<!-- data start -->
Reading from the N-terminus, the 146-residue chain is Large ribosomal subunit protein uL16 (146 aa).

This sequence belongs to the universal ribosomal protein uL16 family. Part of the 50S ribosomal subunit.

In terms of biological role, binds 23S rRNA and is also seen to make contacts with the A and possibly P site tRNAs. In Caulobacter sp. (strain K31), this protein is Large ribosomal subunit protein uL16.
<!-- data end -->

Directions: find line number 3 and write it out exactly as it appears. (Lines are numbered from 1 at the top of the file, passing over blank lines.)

In terms of biological role, binds 23S rRNA and is also seen to make contacts with the A and possibly P site tRNAs. In Caulobacter sp. (strain K31), this protein is Large ribosomal subunit protein uL16.